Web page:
This week, the B.C. premier, cabinet and First Nations leaders will gather for their annual meeting in Vancouver, where they will grapple with some of the most challenging political and public-policy issues our province faces — that of Crown-First Nations relations generally, and the urgent need for recognition and implementation of aboriginal title and rights.
The past year has been witness to a deepening and amplification of First Nations protest on the ground against development undertaken without their consent, and new legal action seeking legal declarations of aboriginal title across B.C.
We have never had a clearer understanding of the past that has configured the reality of Crown-First Nations issues. The national Truth and Reconciliation Commission concluded its work last winter and issued a six-volume report on the history of residential schools, the ideas at the foundation of them and how they have harmed First Nations.
The commission called upon us all to act in reconciliation to build a different and just future. It called upon Canada to adopt the UN Declaration on the Rights of Indigenous Peoples as the framework of reconciliation.
The Trudeau government has embraced and adopted the UN declaration without qualification and has said it will be fully implemented. This is nothing less than a defining moment for Canada. How the nation responds and acts in this time will be recorded in the history books and in the oral histories of indigenous peoples.
More than 160 years ago, there was a brief period of treaty-making — from 1850 to 1854 — that was premised on the then-uncontroversial idea that aboriginal title must be taken seriously. It was replaced by a policy of denial of aboriginal rights and title that grew ugly and deep roots in indigenous soil across British Columbia.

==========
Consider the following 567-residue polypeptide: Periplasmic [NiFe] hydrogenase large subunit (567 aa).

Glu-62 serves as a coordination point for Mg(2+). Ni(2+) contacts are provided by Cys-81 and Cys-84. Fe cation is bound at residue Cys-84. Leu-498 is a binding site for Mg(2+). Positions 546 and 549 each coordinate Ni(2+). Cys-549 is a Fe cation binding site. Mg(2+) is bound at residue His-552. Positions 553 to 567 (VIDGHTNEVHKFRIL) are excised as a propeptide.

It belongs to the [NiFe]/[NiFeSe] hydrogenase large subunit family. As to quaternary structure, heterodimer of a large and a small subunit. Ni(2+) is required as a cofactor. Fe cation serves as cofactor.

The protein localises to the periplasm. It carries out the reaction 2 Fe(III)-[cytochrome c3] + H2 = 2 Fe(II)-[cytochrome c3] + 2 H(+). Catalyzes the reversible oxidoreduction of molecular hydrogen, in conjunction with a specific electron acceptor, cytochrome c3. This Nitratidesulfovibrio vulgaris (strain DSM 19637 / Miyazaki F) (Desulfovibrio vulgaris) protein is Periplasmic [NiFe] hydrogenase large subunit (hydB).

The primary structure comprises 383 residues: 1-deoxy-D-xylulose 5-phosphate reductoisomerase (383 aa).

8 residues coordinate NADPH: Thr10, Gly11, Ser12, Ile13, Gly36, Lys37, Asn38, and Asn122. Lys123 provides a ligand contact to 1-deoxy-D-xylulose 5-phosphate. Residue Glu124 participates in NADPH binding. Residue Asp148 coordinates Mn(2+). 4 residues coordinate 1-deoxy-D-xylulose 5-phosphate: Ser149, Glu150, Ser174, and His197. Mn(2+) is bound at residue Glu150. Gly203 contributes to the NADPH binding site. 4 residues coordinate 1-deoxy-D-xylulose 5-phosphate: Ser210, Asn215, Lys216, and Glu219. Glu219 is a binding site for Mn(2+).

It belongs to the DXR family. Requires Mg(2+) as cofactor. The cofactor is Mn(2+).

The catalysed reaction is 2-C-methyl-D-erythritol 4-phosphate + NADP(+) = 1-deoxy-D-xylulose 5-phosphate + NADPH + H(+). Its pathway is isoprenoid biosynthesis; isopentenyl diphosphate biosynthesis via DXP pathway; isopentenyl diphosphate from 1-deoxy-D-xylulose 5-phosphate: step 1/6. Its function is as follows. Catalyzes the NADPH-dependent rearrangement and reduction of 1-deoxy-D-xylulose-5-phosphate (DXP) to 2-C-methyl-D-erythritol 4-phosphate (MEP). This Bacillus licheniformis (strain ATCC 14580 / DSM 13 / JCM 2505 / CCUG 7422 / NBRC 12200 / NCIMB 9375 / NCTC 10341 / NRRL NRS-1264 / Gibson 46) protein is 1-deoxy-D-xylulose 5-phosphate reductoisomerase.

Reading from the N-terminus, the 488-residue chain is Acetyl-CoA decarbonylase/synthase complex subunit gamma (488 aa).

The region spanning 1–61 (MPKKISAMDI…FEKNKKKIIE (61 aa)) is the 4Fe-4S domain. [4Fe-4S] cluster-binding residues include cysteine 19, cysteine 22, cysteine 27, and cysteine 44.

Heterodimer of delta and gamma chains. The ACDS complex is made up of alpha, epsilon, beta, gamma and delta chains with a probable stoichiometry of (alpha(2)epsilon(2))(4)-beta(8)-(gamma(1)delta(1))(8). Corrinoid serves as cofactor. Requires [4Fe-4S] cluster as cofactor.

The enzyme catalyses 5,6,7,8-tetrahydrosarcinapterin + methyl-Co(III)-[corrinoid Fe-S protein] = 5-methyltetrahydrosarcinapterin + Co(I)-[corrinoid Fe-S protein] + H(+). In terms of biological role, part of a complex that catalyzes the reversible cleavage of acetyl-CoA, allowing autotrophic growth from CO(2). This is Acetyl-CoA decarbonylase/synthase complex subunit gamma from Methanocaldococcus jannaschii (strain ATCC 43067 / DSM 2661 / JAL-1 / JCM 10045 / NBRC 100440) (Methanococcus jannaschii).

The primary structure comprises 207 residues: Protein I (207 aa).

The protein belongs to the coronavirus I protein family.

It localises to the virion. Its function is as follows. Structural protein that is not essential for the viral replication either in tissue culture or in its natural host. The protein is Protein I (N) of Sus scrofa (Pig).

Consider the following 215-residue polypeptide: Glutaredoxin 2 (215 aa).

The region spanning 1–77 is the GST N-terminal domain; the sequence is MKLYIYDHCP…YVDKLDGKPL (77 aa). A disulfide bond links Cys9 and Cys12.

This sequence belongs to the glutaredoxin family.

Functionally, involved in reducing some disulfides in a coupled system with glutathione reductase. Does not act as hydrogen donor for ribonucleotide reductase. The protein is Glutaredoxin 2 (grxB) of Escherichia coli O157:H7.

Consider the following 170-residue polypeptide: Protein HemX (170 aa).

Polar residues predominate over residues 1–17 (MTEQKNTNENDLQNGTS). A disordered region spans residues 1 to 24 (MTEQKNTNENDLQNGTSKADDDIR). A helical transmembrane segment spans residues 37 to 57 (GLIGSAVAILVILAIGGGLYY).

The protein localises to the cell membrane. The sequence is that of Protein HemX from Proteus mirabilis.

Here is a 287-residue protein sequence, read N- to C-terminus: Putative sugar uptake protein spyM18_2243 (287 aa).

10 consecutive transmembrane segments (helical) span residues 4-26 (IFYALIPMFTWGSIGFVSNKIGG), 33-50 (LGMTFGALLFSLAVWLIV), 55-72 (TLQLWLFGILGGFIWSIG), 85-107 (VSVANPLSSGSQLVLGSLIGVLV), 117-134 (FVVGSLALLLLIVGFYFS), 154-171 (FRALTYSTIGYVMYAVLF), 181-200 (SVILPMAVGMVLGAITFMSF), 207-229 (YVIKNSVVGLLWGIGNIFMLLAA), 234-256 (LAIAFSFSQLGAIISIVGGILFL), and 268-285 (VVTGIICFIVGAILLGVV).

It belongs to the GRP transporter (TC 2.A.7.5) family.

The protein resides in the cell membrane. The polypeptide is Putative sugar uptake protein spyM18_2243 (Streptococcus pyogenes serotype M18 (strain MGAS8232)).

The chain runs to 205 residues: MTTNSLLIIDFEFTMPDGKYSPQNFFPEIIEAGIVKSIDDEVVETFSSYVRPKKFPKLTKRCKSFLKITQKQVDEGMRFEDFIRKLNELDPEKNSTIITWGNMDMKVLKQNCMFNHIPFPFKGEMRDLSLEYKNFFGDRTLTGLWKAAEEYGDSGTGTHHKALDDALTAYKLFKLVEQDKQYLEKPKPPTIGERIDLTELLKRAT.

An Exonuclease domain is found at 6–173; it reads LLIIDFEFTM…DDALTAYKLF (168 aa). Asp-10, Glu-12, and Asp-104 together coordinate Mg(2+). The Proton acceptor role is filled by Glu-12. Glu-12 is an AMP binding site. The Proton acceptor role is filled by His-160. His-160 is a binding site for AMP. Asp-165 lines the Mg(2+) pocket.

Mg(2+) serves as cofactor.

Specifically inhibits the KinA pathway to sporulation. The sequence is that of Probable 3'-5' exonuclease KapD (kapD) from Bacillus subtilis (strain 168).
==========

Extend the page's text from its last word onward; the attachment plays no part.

It was a decision made long ago, but it has been further entrenched and renewed with every passing decade, and every government that has adopted this status quo. This history of denial has brought us to the current reality of profound uncertainty that threatens the well-being of all.
The loss of connection and control over territories and resources has unjustly impoverished First Nations and led to more than a century of First Nations advocacy around the so-call Indian land question.
June 26, 2014, provided a full answer to that historic question, and marks a sharp rupture in Canadian history, law, society and economics. On that day, a unanimous Supreme Court of Canada became the first court in Canadian history to legally declare the existence of aboriginal title on the ground in the Tsilhqot’in Nation decision.
Aboriginal title is a unique form of legal relationship to territory — lands and waters — that the courts tell us came into existence the moment the Crown asserted sovereignty over indigenous lands. It has been there ever since.
The court decided, once and for all, that aboriginal title is, in fact, territorial in scope, firmly rejecting the Crown’s impoverished theory of title as being limited to “small spots” intensively used by aboriginal peoples. The “full beneficial interest” in the land and the right to proactively manage and decide how the land is to be used are two of the hallmarks of title. So, too, is a duty to future generations to safeguard and preserve the title for their benefit.
The implications of the decision are breathtaking in their scope and sweeping in their significance. In acknowledging this deep uncertainty, the court makes clear that the only way to overcome it is for the Crown to immediately shift its decision-making to one based on a requirement for First Nations consent, rather than mere consultation.
The breadth of the longer-term consequences can be appreciated by reflecting upon the reality that every Crown law and policy is built upon the foundation of denial. So, too, is the assertion of Crown ownership over much of the land in B.C. premised on this same idea that aboriginal title does not matter. The Supreme Court cast these old notions and views aside as incorrect as a matter of law.
This is the challenge Premier Christy Clark and the cabinet face. This is the challenge faced by every First Nation. The status quo is broken; the deep roots of denial have been torn out, leaving an ugly wound upon the land. The wound needs attention and healing.
More than two years have passed since the decision. Our collective work is urgent and can wait no longer. The Trudeau government has made it clear it intends to lead and act. The provincial government should do the same if reconciliation and social and economic strength, rather than conflict and uncertainty, are to be the future of British Columbia.
Douglas White III Kwulasultun is a Snuneymuxw First Nation councillor, lawyer, director of the Centre for Pre-Confederation Treaties and Reconciliation at Vancouver Island University, and a former member of the B.C. First Nations Leadership Council.